To prepare for my company’s annual conference (COFES 2005: The Congress on the Future of Engineering Software), I’ve been re-reading the work of our keynote speaker, Dr. David Weinberger. He is best known as co-author of The Cluetrain Manifesto, a book on business activity in the age of the Internet. I rate it and Kevin Kelly’s New Rules for the New Economy as the two must-read books to come out of the dotcom era. I think they are every bit as relevant today as they were in 2000—perhaps more so, given the maturing of the technology. (Full disclosure: I slept on the floor of Kevin Kelly's houseboat basement apartment for four nights in 1985, but I would recommend his book even if I had never met him.)
Weinberger and his co-authors in The Cluetrain Manifesto didn’t collaborate on a word-by-word basis; each took responsibility for a chapter or two, and then added extra insights to each other’s chapters. Weinberger’s light shins in Chapter 5, The Hyperlinked Organization. Before I talk about Chapter 5, I need to share a bit about the book’s origins. As Weinberger writes in the Preface:
The four of us had never all met but we shared some interests and some friends. Around the turn of 1999, we found ourselves talking about two closely related issues: why the media coverage of the Web was so wrong and why most businesses have their heads shoulder-high up their butts when it came to what the Web is about. … Businesses by and large were worrying about the Web as another way to “build brand,” “move product,” and, most of all, to “gather eyeballs.” Barely a word was heard from either the media or business about why people were in fact moving onto the Web not only in astounding numbers but also with a sense of hope. Where was the discussion of the Web’s promise that’s stirring our spirit? Where was even the most meager recognition that the Web is more than an extension of business as usual?
Out of their conversations came 95 theses the four called the Cluetrain Manifesto. Thesis 7 states, “Hyperlinks subvert hierarchy”—a key theme of Weinberger’s Chapter 5.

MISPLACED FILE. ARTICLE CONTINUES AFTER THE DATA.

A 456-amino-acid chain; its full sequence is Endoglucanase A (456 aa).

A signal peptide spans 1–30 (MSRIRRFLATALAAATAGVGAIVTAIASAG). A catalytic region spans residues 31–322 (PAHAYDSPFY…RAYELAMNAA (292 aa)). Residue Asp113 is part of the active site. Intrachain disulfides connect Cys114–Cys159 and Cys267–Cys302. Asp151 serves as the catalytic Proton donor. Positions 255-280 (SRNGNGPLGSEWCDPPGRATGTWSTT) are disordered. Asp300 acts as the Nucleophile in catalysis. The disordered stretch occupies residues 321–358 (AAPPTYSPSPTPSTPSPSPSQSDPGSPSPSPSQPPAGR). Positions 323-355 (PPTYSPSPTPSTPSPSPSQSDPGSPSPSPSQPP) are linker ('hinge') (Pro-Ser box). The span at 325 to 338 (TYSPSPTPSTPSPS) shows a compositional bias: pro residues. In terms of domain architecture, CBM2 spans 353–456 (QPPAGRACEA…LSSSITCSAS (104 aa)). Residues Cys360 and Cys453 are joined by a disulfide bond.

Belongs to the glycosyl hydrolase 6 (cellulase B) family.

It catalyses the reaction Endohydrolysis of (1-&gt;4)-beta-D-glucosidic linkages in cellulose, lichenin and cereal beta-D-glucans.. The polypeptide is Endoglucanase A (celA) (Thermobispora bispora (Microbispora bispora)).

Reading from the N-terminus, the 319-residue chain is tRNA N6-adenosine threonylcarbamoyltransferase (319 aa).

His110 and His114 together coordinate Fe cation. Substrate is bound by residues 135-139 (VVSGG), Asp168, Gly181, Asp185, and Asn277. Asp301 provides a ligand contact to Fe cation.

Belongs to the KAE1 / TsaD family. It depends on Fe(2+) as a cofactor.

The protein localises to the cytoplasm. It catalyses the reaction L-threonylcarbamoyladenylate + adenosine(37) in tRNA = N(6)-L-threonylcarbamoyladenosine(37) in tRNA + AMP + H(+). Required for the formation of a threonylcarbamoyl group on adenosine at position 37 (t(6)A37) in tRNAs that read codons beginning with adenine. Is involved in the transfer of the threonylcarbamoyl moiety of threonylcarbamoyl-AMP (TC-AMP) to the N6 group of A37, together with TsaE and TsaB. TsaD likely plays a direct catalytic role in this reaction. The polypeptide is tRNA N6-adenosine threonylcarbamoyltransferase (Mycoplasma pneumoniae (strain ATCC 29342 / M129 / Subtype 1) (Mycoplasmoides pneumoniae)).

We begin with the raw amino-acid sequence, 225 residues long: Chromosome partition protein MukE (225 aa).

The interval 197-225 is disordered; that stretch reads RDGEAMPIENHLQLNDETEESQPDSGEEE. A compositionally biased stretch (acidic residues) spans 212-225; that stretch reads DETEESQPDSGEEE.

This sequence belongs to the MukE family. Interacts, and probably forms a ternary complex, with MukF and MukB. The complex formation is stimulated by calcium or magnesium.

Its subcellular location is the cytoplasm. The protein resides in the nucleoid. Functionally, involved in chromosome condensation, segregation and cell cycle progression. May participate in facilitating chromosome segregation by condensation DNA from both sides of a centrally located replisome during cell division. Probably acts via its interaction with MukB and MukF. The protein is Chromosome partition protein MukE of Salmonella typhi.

“Conversations subvert hierarchy,” Weinberger writes. “Hyperlinks subvert hierarchy. Being a human being among others subverts hierarchy.
Why is freedom of expression usually the first freedom lost when dictators or totalitarian regimes come to power? Because conversations, by nature, bypass any form of hierarchy. When people want to communicate, they want to do so directly, without need for permission or limits on the subject matter. This explains why blogs are the latest Web-based technology to not only surge in popularity, but to become a vehicle of disruption to the cultural status quo. Where once there was Matt Drudge, there are now hundreds of thousands of new—and often unconventional—sources of information. (Follow this link to a report from the BBC on how China is trying to restrict bloggers; by one estimate 62 have been sent to jail in recent months for talking about the wrong subjects.)
The mainstream media (referred to by bloggers as “MSM”) has new competition. Thousands of new “news” organizations have seemingly sprung up overnight, but these new news organizations are very different than the established MSM. They are as much about conversation as they are about news. Blogs reflect the human desire to communicate directly. Traditional media, by technological, structural necessity, has delivered news from a command-and-control hierarchy. The flat, leaderless hierarchy of the blogosphere is a subversive challenge to the pyramidal hierarchy structure of MSM.
As I write, notice of a new report from the Carnegie Foundation pops into my inbox. (The report comes from one of the many blogs I monitor with RSS technology.) “Abandoning the News” takes a close look at this subversive threat to mainstream news media. Here’s a quote:
There's a dramatic revolution taking place in the news business today and it isn't about TV anchor changes, scandals at storied newspapers or embedded reporters. The future course of the news, including the basic assumptions about how we consume news and information and make decisions in a democratic society are being altered by technology-savvy young people no longer wedded to traditional news outlets or even accessing news in traditional ways. In short, the future of the U.S. news industry is seriously threatened by the seemingly irrevocable move by young people away from traditional sources of news.
There are too many angles to this “hyperlinks are subversive” concept to explore in one blog posting. I’ll return to this theme again soon.